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War oral history programme

Page 6 – Notes and questions, Greece/Crete

Greece/Crete — April–May 1941

There was a row of Germans standing behind us. They all had automatic weapons whereas we only had old .303s. We had no hope of doing anything. They were shouting at us to surrender. We had no option.

Colin Burn, 18 Battalion, in Megan Hutching (ed.), A unique sort of battle: New Zealanders remember Crete, 2001

Before you interview any veterans of this campaign, we recommend you read our Guide to recording oral history.  

Background notes

The brief Greek campaign was the Second New Zealand Expeditionary Force's (2 NZEF) first major operation in the Second World War. It was a baptism of fire. The New Zealand Division was part of a force sent to northern Greece in early 1941 to meet the possibility of a German attack.

When the Germans struck, in April 1941, the Allied line was quickly outflanked and the Allies were forced into retreat. As they pulled back to the south the New Zealanders were harried by German air attacks. Most of the division was among the 50,000 Allied troops evacuated from Greece at the end of April. But nearly 2000 Kiwis were among the 14,000 left behind.

New Zealand casualties in Greece

A total of 291 were killed, 387 were wounded and 1862 were taken prisoner.

The final act in the battle for Greece took place on the island of Crete. Many of the New Zealanders evacuated from the mainland landed on the island, and their commander, Major-General Bernard Freyberg, was soon appointed to command all the British forces there.

The Battle for Crete began with a German airborne invasion on 20 May 1941. Hundreds of German paratroopers landed from an armada of transport planes. Crucial mistakes by New Zealand commanders in the key sector at Maleme opened the way for the Germans to seize Maleme airfield and bring in reinforcements. With German air power unchallenged, these troops soon turned the tide the German way. The Allies pulled back, and eventually most made their way over the White Mountains to the small port of Sfakia on the south coast.

New Zealand casualties on Crete

A total of 671 were killed, 967 were wounded and 2180 were taken prisoner.

The Royal Navy conducted yet another successful evacuation, despite suffering heavy losses to German bombers. Most of the New Zealanders on the island were taken off, but about 2000 were among those who remained to be taken prisoner.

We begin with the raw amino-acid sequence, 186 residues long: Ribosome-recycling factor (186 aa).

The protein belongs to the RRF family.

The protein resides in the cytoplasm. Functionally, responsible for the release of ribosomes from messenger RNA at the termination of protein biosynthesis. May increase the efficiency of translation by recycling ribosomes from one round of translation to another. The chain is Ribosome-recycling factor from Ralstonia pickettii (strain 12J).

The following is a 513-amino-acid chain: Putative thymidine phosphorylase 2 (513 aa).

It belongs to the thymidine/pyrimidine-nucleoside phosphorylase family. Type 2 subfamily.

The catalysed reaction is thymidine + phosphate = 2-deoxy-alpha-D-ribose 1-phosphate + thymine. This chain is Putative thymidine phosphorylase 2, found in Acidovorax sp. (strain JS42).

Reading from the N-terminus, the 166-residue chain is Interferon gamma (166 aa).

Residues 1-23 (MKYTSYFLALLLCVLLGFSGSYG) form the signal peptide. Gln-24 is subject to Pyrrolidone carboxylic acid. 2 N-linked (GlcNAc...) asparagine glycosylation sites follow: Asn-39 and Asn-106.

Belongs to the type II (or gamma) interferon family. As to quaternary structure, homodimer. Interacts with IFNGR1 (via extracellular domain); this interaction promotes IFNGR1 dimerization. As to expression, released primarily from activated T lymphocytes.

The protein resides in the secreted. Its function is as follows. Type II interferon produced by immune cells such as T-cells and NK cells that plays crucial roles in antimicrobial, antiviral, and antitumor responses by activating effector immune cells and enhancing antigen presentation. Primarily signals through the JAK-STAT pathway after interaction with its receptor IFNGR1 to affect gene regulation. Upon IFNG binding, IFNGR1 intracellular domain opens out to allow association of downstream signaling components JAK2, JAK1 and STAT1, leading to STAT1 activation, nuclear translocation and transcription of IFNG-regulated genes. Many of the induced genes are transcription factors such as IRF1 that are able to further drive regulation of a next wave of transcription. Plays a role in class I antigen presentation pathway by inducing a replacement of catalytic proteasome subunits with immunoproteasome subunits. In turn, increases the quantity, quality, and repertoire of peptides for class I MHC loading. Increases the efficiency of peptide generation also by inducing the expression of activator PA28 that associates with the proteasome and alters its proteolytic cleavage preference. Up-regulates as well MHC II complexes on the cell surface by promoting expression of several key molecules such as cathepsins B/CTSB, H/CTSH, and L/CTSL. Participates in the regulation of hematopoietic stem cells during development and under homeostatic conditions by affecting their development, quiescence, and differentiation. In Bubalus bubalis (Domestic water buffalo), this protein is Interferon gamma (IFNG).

Learn more about the Battle for Crete on


These questions are suggestions only. You can choose those that are relevant to your interviewee, and add your own, too.

Background questions

  • Could you tell me your name, date of birth and place of birth (don't forget to spell out names)?
  • Tell me a little about your life before the war (parents, school, childhood, early working life).
  • Did either of your parents serve in the First World War? (If so where? Did they talk about it? What did they tell you?)
  • Where were you when you heard about the outbreak of war? What were your feelings?
  • What were your reasons for enlisting (joining up)?

Life in the army

  • What unit were you assigned to? What was your rank? What training did you have in New Zealand?
  • When did you leave New Zealand?
  • How did you get to Egypt? Did you have a send-off before you left? What was life on board ship like?
  • When did you reach the United Kingdom/Egypt? Describe your arrival.
  • How easy or difficult did you find adjustment to army life? (discipline? officers?)
  • Describe your living conditions. (Ask about such things as food, accommodation, alcohol, leave activities and sport.)


  • How did you arrive in Greece? Where did you arrive? Describe your arrival.
  • Where were you posted? How did you get there? What were your duties?
  • What was it like being in battle for the first time?
  • Defence of Greece has been described as a series of rearguard actions. Is that a fair description in your experience? (Reasons?)
  • Where did your unit abandon its equipment?
  • Was Anzac Day observed in Greece? (Describe the feelings and general morale.)
  • Describe your evacuation from Greece. What did you take with you? What was it like climbing aboard transports? Did you experience attack by Luftwaffe?


  • What was your physical shape at that time?
  • What were your expectations regarding Crete?
  • Describe discipline on the march from Chania/Heraklion to camp. Were you allowed to set your own pace? Why?
  • Where did you camp?
  • Was there a curfew? (Reasons?)
  • How was morale at this stage?
  • What kit did you have (plates, knives, tools, transport, blankets)?
  • What rations did you have?
  • What preparations for battle did you make? What training did you receive at that time?
  • Did you have any contact with Cretans before 20 May? If so, what? What was their reaction to you?
  • Did they fight the Germans with you?
  • What contact did you have with Cretans after retreat? What contact did you have with them after evacuation?
  • What was the state of communications (before 20 May and after)
    • between HQ and your battalion?
    • between battalion HQ and your unit?
    • between units?
  • Did you know what was going on?
  • What was the countryside like? (Between Maleme and Chania there is a series of ridges running to the sea separated by narrow and deep gullies.)
  • What effect did this have on the way you fought?
  • What weapons did you have with you when you arrived in Crete?
  • Did you get any more after you arrived? Where did you get them from?
  • What was your reaction to air attacks before 20 May?

The German airborne invasion